Naval hospital ship HMHS Rohilla was travelling to Dunkirk during October 1914 to collect wounded soldiers when she struck rocks at Whitby.
For three days the brave lifeboat crews and the people of Whitby and surrounding communities battled extreme conditions to reach the ship and rescue the passengers. Some 84 people lost their lives, but 145 were saved.
This documentary film by Betty and Cyril Ramsden chronicles the places, activities, and life around the Humber estuary of the mid-1950s, including Spurn Point, Paull, and the docks at Hull.
There are some lengthy titles that explain some of the important facts about the areas in which they filmed.
My thanks to Chris Brady for spotting this one.
Captain Charles Algernon Fryatt’s grave at the parish church, Dovercourt, near Harwich.
Captain CA Fryatt was executed by the Germans during World War Iafter he attempted to ram a U-boat attacking the SS Brussels in 1915 – at the time, the U-boat was threatening to attack the steam-powered passenger ferry.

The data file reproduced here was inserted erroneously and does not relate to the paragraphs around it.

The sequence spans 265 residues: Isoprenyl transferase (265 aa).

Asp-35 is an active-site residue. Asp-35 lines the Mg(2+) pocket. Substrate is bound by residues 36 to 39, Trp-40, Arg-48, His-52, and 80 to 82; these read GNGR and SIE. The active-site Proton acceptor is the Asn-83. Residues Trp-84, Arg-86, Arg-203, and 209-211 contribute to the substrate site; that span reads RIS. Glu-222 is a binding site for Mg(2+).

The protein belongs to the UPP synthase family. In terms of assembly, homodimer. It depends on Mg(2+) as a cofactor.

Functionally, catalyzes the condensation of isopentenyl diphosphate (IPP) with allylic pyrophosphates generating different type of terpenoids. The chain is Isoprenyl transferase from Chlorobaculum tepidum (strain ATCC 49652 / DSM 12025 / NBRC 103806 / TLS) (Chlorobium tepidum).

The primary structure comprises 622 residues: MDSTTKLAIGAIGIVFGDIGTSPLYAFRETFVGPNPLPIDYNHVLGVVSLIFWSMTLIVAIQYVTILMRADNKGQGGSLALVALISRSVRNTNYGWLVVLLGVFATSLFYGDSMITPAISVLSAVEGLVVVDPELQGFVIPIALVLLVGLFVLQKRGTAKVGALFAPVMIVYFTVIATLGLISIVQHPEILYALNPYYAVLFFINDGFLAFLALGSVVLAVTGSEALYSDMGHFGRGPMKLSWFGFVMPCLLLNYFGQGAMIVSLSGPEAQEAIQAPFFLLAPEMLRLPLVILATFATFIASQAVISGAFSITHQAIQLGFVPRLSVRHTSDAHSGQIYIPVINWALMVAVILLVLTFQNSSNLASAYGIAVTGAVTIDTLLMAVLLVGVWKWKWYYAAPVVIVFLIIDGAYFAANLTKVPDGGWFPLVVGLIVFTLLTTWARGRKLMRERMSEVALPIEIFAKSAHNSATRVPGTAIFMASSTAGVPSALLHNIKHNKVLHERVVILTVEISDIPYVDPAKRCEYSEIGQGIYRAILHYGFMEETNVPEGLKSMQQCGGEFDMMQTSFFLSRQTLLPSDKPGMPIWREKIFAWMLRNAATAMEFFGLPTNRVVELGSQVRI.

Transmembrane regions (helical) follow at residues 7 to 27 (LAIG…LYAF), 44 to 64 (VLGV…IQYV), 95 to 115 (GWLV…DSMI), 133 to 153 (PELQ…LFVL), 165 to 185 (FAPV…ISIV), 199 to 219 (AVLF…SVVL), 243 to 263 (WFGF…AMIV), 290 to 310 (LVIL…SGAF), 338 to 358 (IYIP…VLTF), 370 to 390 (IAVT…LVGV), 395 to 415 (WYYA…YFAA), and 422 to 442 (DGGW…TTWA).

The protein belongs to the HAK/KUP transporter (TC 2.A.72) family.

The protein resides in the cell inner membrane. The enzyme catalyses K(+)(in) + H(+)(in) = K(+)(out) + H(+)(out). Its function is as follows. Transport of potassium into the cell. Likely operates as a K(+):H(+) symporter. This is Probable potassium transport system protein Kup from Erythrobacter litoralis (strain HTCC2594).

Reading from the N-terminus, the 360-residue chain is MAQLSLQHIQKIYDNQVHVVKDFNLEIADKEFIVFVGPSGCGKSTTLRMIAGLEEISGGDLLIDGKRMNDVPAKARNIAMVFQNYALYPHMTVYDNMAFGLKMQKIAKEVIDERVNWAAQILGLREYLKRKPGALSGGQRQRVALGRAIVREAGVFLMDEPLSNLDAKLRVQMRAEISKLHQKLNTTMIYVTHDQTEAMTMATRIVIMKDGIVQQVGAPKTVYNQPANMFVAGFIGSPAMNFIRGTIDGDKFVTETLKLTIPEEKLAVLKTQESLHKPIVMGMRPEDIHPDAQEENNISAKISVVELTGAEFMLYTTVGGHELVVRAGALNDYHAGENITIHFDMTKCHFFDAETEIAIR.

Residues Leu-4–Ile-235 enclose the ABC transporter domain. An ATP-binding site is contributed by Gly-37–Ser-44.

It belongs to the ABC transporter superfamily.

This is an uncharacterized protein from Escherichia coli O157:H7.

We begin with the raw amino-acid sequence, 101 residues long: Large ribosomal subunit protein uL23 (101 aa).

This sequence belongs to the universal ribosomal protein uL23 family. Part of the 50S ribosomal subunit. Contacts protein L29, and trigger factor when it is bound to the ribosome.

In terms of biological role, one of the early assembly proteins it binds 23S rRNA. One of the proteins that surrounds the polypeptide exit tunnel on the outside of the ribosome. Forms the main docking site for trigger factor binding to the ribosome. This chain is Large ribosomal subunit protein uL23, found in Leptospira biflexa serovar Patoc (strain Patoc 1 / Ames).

The SS Brussels was captured. Fryatt was court-martialled and sentenced to death, despite his civilian status.
It’s said that during interrogation, if he had said that he was acting under Admiralty orders, he would have been made a prisoner of war in the usual way – but it seems he was a non-combatant who acted only in self-defence. International outrage followed his execution near Bruges, Belgium.
In 1919, he was reburied at Dovercourt with full military honours.
He certainly has a grand headstone. My thanks to Malcolm Woods for the photo.
Read about Captain Fryatt here and here.